A few weeks ago I introduced the Pixel Format Guide — a collection of documents and the accompanying pfg tool which aim to help people navigate the wilderness of pixel format definitions. In this post I will list the most exciting improvements that have been made since the original announcement.
New pixel format families
The core mission of the Pixel Format Guide is to become a comprehensive reference for pixel format definitions. Therefore, it’s no surprise that I have put a lot of effort into adding more pixel format families. At the time the previous post was written, the Pixel Format Guide supported 3 formats: Vulkan, OpenGL and Wayland-DRM. Since then, I have added the Cairo, DirectFB, Pixman, SDL2 and V4L2 pixel format families, bringing the total number of supported families to 8 and the total number of supported pixel format definitions to 459!
While working with packed pixel formats, I noticed that the ordering of the component bits is sometimes difficult to figure out. This happens especially when the bits of a component are split between multiple bytes, like, for example, in an RGB565 16-bit format:
Format: SDL_PIXELFORMAT_RGB565 Described as: Native 16-bit type Native type: M L RRRRRGGGGGGBBBBB Memory little-endian: 0 1 M L M L GGGBBBBB RRRRRGGG Memory big-endian: 0 1 M L M L RRRRRGGG GGGBBBBB
Each byte in memory holds 3 bits of the G component, but it’s not easy to tell exactly which bits are in each byte. To fix this, the latest version of the pfg tool introduces component bit indices. Every component bit is now accompanied by its index, making the bit order crystal clear:
Format: SDL_PIXELFORMAT_RGB565 Described as: Native 16-bit type Native type: M L R₄R₃R₂R₁R₀G₅G₄G₃G₂G₁G₀B₄B₃B₂B₁B₀ Memory little-endian: 0 1 M L M L G₂G₁G₀B₄B₃B₂B₁B₀ R₄R₃R₂R₁R₀G₅G₄G₃ Memory big-endian: 0 1 M L M L R₄R₃R₂R₁R₀G₅G₄G₃ G₂G₁G₀B₄B₃B₂B₁B₀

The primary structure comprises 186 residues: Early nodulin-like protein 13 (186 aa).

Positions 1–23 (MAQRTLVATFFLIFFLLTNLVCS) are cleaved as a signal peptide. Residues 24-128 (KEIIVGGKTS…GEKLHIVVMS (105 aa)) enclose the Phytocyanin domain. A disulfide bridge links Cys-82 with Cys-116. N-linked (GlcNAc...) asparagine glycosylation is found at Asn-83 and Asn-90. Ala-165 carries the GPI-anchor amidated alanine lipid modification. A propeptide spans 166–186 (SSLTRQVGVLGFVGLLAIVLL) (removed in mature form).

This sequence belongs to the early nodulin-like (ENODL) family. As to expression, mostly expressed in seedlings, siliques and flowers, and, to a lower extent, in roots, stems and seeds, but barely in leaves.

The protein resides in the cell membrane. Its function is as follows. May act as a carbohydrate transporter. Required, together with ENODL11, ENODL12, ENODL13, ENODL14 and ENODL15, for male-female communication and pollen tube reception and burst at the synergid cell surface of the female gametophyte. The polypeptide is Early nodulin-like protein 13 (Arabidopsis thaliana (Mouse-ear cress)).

If you prefer not to see the bit indices you can use the
Discovery of compatible pixel formats
The inspiration for the Pixel Format Guide was a series of frustrating experiences trying to manually match pixel formats with other, compatible pixel formats from different families. The latest version of the pfg tool finally includes support for automating such operations, in the form of the
find-compatible command, discovering which OpenGL formats are compatible with the PIXMAN_b5g6r5 format is now as easy as:
$ python3 -m pfg find-compatible PIXMAN_b5g6r5 opengl Format: PIXMAN_b5g6r5 Is compatible on all systems with: GL_RGB+GL_UNSIGNED_SHORT_5_6_5_REV GL_RGB_INTEGER+GL_UNSIGNED_SHORT_5_6_5_REV Is compatible on little-endian systems with: Is compatible on big-endian systems with
Similarly, to find out which SDL2 formats are compatible with the VK_FORMAT_R8G8B8A8_UNORM format, you can run:
$ python3 -m pfg find-compatible VK_FORMAT_R8G8B8A8_UNORM sdl2 Format: VK_FORMAT_R8G8B8A8_UNORM Is compatible on all systems with: SDL_PIXELFORMAT_RGBA32 Is compatible on little-endian systems with: SDL_PIXELFORMAT_ABGR8888 Is compatible on big-endian systems with: SDL_PIXELFORMAT_RGBA8888
Listing supported pixel formats and families
The pfg tool now supports the
list-families commands. The former lists the supported pixel formats for the specified family, while the latter lists all the supported pixel format families. These commands can be very useful when writing scripts involving the pfg tool.
As an example, with the
list-formats command you can find which OpenGL formats are compatible with each Cairo format by running:
$ for f in $(python3 -m pfg list-formats cairo); do python3 -m pfg find-compatible $f opengl; done
I hope you enjoy the improvements!
Once again, I would like to thank my employer, Collabora, for sponsoring my work on the Pixel Format Guide as an R&D project.